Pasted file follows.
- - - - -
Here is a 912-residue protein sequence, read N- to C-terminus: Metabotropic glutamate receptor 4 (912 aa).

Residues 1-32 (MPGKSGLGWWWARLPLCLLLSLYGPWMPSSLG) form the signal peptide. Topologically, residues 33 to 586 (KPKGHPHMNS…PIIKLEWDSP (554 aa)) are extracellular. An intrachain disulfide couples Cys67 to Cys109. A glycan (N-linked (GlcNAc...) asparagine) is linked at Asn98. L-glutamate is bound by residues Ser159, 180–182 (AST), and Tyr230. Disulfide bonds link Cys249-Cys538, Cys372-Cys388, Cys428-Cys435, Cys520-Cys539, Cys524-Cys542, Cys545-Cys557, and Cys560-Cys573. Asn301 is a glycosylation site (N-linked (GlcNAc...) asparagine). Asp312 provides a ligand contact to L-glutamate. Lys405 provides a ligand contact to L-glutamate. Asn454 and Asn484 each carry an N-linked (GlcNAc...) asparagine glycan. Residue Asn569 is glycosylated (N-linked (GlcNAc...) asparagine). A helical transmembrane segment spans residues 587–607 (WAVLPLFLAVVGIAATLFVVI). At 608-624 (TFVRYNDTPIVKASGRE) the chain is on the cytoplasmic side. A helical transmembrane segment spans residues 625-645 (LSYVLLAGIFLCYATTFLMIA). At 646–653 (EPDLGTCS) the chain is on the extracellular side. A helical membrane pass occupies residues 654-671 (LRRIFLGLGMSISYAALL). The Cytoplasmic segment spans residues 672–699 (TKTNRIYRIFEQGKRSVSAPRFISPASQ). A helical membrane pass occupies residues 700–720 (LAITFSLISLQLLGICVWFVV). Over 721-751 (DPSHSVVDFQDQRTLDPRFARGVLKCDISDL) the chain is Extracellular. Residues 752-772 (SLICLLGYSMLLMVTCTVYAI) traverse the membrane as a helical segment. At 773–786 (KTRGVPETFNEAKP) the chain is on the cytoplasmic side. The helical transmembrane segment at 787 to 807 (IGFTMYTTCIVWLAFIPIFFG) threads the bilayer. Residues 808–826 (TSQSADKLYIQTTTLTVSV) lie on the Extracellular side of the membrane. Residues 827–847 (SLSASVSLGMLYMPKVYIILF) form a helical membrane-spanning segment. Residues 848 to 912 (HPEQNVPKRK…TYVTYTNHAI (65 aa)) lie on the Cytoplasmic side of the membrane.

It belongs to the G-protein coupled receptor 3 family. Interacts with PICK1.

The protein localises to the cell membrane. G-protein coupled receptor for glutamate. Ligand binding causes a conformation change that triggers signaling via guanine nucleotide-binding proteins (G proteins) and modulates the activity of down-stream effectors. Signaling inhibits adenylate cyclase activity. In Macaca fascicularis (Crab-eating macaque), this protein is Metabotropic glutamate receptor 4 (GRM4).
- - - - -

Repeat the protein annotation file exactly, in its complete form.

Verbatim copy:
Here is a 912-residue protein sequence, read N- to C-terminus: Metabotropic glutamate receptor 4 (912 aa).

Residues 1-32 (MPGKSGLGWWWARLPLCLLLSLYGPWMPSSLG) form the signal peptide. Topologically, residues 33 to 586 (KPKGHPHMNS…PIIKLEWDSP (554 aa)) are extracellular. An intrachain disulfide couples Cys67 to Cys109. A glycan (N-linked (GlcNAc...) asparagine) is linked at Asn98. L-glutamate is bound by residues Ser159, 180–182 (AST), and Tyr230. Disulfide bonds link Cys249-Cys538, Cys372-Cys388, Cys428-Cys435, Cys520-Cys539, Cys524-Cys542, Cys545-Cys557, and Cys560-Cys573. Asn301 is a glycosylation site (N-linked (GlcNAc...) asparagine). Asp312 provides a ligand contact to L-glutamate. Lys405 provides a ligand contact to L-glutamate. Asn454 and Asn484 each carry an N-linked (GlcNAc...) asparagine glycan. Residue Asn569 is glycosylated (N-linked (GlcNAc...) asparagine). A helical transmembrane segment spans residues 587–607 (WAVLPLFLAVVGIAATLFVVI). At 608-624 (TFVRYNDTPIVKASGRE) the chain is on the cytoplasmic side. A helical transmembrane segment spans residues 625-645 (LSYVLLAGIFLCYATTFLMIA). At 646–653 (EPDLGTCS) the chain is on the extracellular side. A helical membrane pass occupies residues 654-671 (LRRIFLGLGMSISYAALL). The Cytoplasmic segment spans residues 672–699 (TKTNRIYRIFEQGKRSVSAPRFISPASQ). A helical membrane pass occupies residues 700–720 (LAITFSLISLQLLGICVWFVV). Over 721-751 (DPSHSVVDFQDQRTLDPRFARGVLKCDISDL) the chain is Extracellular. Residues 752-772 (SLICLLGYSMLLMVTCTVYAI) traverse the membrane as a helical segment. At 773–786 (KTRGVPETFNEAKP) the chain is on the cytoplasmic side. The helical transmembrane segment at 787 to 807 (IGFTMYTTCIVWLAFIPIFFG) threads the bilayer. Residues 808–826 (TSQSADKLYIQTTTLTVSV) lie on the Extracellular side of the membrane. Residues 827–847 (SLSASVSLGMLYMPKVYIILF) form a helical membrane-spanning segment. Residues 848 to 912 (HPEQNVPKRK…TYVTYTNHAI (65 aa)) lie on the Cytoplasmic side of the membrane.

It belongs to the G-protein coupled receptor 3 family. Interacts with PICK1.

The protein localises to the cell membrane. G-protein coupled receptor for glutamate. Ligand binding causes a conformation change that triggers signaling via guanine nucleotide-binding proteins (G proteins) and modulates the activity of down-stream effectors. Signaling inhibits adenylate cyclase activity. In Macaca fascicularis (Crab-eating macaque), this protein is Metabotropic glutamate receptor 4 (GRM4).